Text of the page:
Deleveraging can be done in several ways:

  • Banks can reduce the riskiness of their assets by selling off their riskier loans, decreasing the size of such loans, or by investing in safer assets
  • Banks can raise additional equity by rights issues
  • Banks can issue special types of bonds that are convertible to equity (“Hybrid”) or that can be written down to lower values (“Tier 2”)

In essence, banks needed to raise more capital in proportion to the size of their asset base.

For example, CBA has increased their Common Equity/Tier 1 Capital ratio (CET1) 489% since the GFC compared to a 130% increase in their risk-weighted assets.

Source: CBA

In the case of our big 4 banks – ANZ, CBA, NAB and Westpac – APRA requires the four banks be “unquestionably strong”, adding an additional layer of capitalisation compared to most banks.

APRA requires these big four banks to be highly capitalised due to their essential nature to the Australian economy, and the “too big to fail” nature of their businesses.

Because of this, our big 4 banks are among the most highly capitalised banks in the world

Source: CBA, Morgan Stanley, cropped to fit page size

Types of capital

To create these capital buffers, new forms of securities have been created for their Loss Absorbing Capacity (LAC).

I.e. if a bank was to see higher credit losses as a result of customers defaulting on loans due to financial hardship, there would be sufficient LAC (capital) as a buffer, so that customer deposits are not required to pay-off losses.

These securities have now become common-place and are called names such as “hybrid”, “tier 2”, “Additional T1 (AT1)” and “Total Loss Absorption Capital (TLAC)”.

In CBA’s case, they have a large capital buffer through common equity (shares) outstanding, but also have a sizeable Additional Tier 1 (think: hybrid securities such as CBAPD) and Tier 2 (subordinated) securities outstanding.

Source: CBA

The way these securities work is that if the issuing bank incurs losses, the capital will be written down (be valued at a lower amount).

i.e. a hybrid security could be converted to equity in order to increase CET1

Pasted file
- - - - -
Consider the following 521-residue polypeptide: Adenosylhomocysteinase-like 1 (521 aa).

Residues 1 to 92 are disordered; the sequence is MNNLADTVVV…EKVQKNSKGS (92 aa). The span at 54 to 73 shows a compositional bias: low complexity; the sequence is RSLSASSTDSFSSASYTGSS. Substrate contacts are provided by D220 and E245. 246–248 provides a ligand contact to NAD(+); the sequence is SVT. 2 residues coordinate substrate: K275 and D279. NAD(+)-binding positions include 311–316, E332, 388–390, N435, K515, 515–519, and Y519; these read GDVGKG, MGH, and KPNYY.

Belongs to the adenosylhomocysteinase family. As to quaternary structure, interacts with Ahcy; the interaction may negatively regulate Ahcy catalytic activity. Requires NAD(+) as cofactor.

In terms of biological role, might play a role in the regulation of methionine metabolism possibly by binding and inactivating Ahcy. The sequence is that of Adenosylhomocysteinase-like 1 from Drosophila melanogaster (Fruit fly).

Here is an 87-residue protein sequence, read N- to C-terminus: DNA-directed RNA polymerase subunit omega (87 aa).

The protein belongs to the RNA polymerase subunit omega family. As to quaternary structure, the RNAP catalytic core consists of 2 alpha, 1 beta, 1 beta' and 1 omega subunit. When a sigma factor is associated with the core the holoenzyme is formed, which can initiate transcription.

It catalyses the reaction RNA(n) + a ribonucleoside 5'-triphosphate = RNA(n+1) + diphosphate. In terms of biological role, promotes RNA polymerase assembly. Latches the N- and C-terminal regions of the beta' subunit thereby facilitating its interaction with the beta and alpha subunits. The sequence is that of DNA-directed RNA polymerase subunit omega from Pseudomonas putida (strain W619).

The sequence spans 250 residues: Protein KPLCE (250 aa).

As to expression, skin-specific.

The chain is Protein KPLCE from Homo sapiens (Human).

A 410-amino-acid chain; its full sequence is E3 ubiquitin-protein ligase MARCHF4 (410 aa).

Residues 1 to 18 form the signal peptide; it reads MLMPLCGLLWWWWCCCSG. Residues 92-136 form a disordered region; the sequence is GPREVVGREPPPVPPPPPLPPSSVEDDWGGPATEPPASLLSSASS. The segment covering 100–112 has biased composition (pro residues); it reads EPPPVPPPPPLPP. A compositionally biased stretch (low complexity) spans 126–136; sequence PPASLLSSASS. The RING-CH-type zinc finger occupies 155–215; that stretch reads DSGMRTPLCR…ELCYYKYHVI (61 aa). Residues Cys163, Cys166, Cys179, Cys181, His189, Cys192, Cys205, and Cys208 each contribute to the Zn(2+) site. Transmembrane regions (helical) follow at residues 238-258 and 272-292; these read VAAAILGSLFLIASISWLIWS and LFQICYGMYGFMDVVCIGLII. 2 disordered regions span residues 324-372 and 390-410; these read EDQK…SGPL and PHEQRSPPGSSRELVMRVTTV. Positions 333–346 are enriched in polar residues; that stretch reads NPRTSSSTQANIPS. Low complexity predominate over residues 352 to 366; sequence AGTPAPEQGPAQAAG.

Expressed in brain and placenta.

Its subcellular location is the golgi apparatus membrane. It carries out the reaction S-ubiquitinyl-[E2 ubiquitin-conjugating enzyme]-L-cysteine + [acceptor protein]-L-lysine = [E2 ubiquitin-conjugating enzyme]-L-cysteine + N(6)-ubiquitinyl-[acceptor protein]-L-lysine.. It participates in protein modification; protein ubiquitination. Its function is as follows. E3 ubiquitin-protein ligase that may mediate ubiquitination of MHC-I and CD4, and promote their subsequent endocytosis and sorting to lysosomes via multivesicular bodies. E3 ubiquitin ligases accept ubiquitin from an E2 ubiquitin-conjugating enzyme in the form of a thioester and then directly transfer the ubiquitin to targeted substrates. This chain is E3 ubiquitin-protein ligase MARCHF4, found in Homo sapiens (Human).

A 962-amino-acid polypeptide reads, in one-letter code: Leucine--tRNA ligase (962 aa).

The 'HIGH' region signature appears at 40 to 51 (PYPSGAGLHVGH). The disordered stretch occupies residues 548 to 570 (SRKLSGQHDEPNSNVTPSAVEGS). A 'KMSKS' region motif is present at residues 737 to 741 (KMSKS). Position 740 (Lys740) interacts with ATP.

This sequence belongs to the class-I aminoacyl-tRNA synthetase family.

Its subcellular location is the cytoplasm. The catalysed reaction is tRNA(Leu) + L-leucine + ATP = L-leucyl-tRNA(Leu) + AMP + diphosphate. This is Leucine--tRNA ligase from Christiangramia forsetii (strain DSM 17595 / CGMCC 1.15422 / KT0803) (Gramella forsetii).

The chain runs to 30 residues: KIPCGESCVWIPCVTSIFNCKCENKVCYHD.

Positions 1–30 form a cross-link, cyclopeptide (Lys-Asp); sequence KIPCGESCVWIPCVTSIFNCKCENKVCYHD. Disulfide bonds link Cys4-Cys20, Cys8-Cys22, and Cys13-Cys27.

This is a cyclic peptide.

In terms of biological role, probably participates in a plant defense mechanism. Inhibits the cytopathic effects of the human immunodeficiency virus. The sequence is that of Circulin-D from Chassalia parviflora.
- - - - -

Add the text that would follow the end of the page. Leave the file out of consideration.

i.e. bond holders incur losses, not taxpayers (bail out) or deposit holders

Has “too big to fail” been solved?

The too big to fail status is still a hot topic as banks such as JP Morgan argue they are over-capitalised, while financial regulators such as the US Federal Reserve argue they are under capitalised.

From the bank point of view, they have raised capital which has costs associated with it. These costs come in the form of higher dividend and distribution payments and higher bond payments (coupons).

Regulators are seeking to ensure that taxpayers do not bear the burden of bailing out banking institutions in the next crisis.

In our case APRA requires an additional 3% of risk-weighted assets in total capital from our big 4 major banks by January 2024.

Source: CBA

In CBA’s case, this would require an additional 6.3bio AUD of LAC by this date.

Source: CBA

Finally, I recommend reading the above letter from the US Federal Reserve to JP Morgan CEO Jamie Dimon.

Dr. Kashkari of the Minneapolis Federal Reserve bank – who votes in US interest rate decisions – makes the point that bank capital needs to be raised to see a shift in risk-taking behaviour, which is something APRA seems to agree with.

Regardless of our personal opinions, this will mean that Australian banks continue to raise capital during COVID-19, but also in the years to come to meet the 2024 regulatory requirements.

The views expressed in this article are the views of the stated author as at the date published and are subject to change based on markets and other conditions. Past performance is not a reliable indicator of future performance. Mason Stevens is only providing general advice in providing this information. You should consider this information, along with all your other investments and strategies when assessing the appropriateness of the information to your individual circumstances. Mason Stevens and its associates and their respective directors and other staff each declare that they may hold interests in securities and/or earn fees or other benefits from transactions arising as a result of information contained in this article.

Related Post

Fixed Income

Emerging Markets Debt

7 October 2020 | Jesse Imer

Fixed Income

I’m Like a Bird

16 September 2020 | Jesse Imer

Fixed Income

How Can We Be Lovers?

3 September 2020 | Jesse Imer

Fixed Income

Wind of Change

24 August 2020 | Jesse Imer